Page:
The adoption of means of regulating fertility depends upon costs of fertility regulation which includes subjective (psychic) costs and objective costs such as money required learning about and using a specific method.

What are the considerations which influence the adoption of fertility control? Search through sociological literature reveals that motivation, attitudes and access are the three important factors influencing adoption of fertility control.

It can be stated that in general the probability of adopting control is higher when the degree of motivation if greater and the costs of fertility regulation are lower.

It can be recalled from earlier discussions that there has been a shift from high fertility to low fertility and that the fertility shift has accompanied the process of socio-economic development. However, it should be mentioned here that the specific links between the two are not clear.


Multivariate Regression on Basic Determinants

Richard A. Easterlin, “Modernization and Fertility: A Critical Appraisal,” in RA. Bulatao and R.D. Lee (Eds.), Determinants of Fertility in Developing Countries, Vol. 2, New York: Academic Press, 1983, pp. 562-586.

A common approach in identifying the specific links between the processes of socio-economic development (modernization) is to regress the fertility variable on various indicators of socio-economic development, and other cultural factors.

The recent development of the intermediate or proximate varieties introduced an intervening stage into this analysis.


It is now recognised that fertility is directly affected by a set of “intermediate or proximate variables” and any socio-economic, political or environmental factor affects fertility behaviour only through these variables.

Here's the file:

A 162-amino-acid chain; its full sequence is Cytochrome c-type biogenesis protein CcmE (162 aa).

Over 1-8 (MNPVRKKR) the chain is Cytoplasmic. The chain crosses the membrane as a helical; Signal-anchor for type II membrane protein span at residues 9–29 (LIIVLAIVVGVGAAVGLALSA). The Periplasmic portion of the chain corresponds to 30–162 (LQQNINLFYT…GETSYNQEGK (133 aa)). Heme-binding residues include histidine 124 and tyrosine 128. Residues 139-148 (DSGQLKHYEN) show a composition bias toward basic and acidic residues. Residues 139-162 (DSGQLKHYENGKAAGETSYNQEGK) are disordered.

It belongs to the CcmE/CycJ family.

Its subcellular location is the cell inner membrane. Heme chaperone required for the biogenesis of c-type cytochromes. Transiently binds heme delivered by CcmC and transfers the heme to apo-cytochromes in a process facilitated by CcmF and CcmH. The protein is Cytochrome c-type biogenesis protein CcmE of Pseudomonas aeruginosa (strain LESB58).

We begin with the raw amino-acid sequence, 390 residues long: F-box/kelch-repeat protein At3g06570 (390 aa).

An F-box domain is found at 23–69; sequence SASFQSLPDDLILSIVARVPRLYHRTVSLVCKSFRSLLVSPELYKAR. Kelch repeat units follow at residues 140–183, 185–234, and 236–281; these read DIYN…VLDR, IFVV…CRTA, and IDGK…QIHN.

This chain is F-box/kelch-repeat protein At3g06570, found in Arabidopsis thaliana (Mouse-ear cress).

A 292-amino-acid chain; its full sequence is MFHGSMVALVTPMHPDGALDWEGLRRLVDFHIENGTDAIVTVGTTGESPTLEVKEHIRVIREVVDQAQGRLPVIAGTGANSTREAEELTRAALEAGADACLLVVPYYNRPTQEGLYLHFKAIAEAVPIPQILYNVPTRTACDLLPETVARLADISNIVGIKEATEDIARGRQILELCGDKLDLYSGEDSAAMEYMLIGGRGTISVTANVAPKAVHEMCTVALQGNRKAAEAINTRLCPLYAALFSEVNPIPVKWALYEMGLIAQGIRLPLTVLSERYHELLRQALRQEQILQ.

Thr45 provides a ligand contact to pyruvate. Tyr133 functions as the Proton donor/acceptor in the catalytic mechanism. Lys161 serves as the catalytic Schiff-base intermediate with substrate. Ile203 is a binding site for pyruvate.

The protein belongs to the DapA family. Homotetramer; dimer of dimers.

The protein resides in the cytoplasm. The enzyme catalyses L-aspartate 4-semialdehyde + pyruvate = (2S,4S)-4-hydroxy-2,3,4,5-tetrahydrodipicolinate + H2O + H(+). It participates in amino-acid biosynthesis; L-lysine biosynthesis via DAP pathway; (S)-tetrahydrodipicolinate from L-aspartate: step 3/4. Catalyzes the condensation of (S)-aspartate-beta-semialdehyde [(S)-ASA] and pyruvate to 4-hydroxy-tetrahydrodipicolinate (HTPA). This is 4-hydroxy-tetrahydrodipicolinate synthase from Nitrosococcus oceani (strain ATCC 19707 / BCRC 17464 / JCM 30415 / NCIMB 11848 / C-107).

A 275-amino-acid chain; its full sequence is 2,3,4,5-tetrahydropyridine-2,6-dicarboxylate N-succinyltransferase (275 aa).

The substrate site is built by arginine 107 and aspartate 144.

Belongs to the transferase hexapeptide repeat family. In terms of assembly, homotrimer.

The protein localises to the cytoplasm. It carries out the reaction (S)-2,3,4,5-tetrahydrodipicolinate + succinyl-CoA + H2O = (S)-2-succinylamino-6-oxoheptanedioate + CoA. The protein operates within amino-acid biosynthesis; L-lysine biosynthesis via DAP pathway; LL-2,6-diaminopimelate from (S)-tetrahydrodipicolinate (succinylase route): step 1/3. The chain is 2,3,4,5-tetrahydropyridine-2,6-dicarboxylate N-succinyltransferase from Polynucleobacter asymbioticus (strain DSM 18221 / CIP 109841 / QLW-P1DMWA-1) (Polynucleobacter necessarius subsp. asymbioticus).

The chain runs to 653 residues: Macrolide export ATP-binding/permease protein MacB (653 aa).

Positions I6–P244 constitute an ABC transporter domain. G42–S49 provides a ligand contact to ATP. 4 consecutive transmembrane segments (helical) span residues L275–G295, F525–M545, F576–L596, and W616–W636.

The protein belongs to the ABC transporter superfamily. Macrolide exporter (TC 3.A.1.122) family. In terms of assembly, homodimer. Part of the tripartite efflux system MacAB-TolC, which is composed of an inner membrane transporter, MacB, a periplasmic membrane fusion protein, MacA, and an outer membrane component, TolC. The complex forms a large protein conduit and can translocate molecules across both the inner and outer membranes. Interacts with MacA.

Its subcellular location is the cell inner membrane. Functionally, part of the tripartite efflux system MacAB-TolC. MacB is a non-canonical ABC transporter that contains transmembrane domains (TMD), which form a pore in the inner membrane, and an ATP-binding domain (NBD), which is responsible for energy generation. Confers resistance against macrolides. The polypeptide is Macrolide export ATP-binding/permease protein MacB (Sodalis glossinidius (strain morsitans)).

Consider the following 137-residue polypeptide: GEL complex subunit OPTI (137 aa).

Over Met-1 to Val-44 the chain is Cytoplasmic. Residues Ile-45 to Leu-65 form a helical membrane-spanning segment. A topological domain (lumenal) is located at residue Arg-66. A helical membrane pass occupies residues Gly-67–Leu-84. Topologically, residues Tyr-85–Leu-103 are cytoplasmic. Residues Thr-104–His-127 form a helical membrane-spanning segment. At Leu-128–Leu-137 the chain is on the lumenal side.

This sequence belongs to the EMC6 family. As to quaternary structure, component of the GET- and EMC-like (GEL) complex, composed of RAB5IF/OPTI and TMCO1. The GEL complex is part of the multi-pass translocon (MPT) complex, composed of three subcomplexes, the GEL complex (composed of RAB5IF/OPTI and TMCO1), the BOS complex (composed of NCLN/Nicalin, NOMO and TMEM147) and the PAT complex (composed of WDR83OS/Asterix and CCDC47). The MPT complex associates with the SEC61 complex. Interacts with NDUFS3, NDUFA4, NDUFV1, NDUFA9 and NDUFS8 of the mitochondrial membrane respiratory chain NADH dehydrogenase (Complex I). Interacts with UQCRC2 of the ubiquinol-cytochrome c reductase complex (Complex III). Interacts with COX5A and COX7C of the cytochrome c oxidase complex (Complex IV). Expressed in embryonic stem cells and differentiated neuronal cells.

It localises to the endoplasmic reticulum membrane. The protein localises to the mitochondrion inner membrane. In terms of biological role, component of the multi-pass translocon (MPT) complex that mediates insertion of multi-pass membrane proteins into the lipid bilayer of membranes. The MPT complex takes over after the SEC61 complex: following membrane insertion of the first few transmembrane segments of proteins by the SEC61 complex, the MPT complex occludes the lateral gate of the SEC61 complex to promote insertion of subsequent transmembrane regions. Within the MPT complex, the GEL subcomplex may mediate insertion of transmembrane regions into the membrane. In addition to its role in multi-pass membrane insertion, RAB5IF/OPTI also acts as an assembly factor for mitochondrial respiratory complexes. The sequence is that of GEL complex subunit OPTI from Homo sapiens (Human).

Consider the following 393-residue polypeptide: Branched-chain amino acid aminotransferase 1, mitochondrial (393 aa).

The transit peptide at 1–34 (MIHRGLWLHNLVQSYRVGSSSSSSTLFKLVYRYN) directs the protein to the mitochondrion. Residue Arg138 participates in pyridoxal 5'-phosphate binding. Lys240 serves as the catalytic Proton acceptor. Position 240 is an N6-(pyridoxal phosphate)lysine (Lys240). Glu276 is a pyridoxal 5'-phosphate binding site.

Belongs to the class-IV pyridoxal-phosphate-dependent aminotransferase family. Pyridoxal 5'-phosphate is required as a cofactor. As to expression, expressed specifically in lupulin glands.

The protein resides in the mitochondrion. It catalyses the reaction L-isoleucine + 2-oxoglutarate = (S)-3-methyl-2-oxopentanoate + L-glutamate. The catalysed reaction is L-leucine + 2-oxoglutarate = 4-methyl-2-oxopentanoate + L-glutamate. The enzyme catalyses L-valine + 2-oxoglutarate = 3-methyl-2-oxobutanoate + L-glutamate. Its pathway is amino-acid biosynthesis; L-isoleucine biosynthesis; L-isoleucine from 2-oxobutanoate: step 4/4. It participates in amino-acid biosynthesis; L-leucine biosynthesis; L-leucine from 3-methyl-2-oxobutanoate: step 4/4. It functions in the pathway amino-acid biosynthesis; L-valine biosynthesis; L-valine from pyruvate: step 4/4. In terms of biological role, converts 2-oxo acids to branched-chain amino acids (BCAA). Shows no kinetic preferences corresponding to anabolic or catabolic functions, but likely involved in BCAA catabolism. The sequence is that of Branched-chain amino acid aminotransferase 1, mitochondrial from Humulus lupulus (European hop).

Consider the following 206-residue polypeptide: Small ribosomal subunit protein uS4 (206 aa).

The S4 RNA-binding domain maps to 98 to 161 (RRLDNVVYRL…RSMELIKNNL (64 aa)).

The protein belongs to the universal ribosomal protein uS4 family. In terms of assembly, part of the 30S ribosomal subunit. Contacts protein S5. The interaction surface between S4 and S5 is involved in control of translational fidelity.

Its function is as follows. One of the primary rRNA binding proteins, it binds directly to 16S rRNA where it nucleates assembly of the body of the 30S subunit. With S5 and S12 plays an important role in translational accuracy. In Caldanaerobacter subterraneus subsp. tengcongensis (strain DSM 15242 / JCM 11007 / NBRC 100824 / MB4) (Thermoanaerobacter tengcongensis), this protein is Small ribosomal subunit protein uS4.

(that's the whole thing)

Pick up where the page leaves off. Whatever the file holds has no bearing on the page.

It is further shown in Panel II of Figure 9.2 that an important subset of the proximate variables or determinants, namely, the deliberate fertility control variable is affected by “intervening variables” supply, demand and fertility regulation costs.

Various development variables directly influence supply, demand and fertility regulation costs. These factors, in turn, influence the use of deliberate control and finally the latter jointly with other proximate variables determine observed fertility.

In the following section the analysis is extended to show how demand for children, potential supply and costs of fertility regulation influence the use of fertility control measures as socio-economic conditions advance.


The process of socio-economic development is shown as a one-dimensional process corresponding a movement towards the right, along the horizontal axis. Supply and demand measured according to surviving children per married.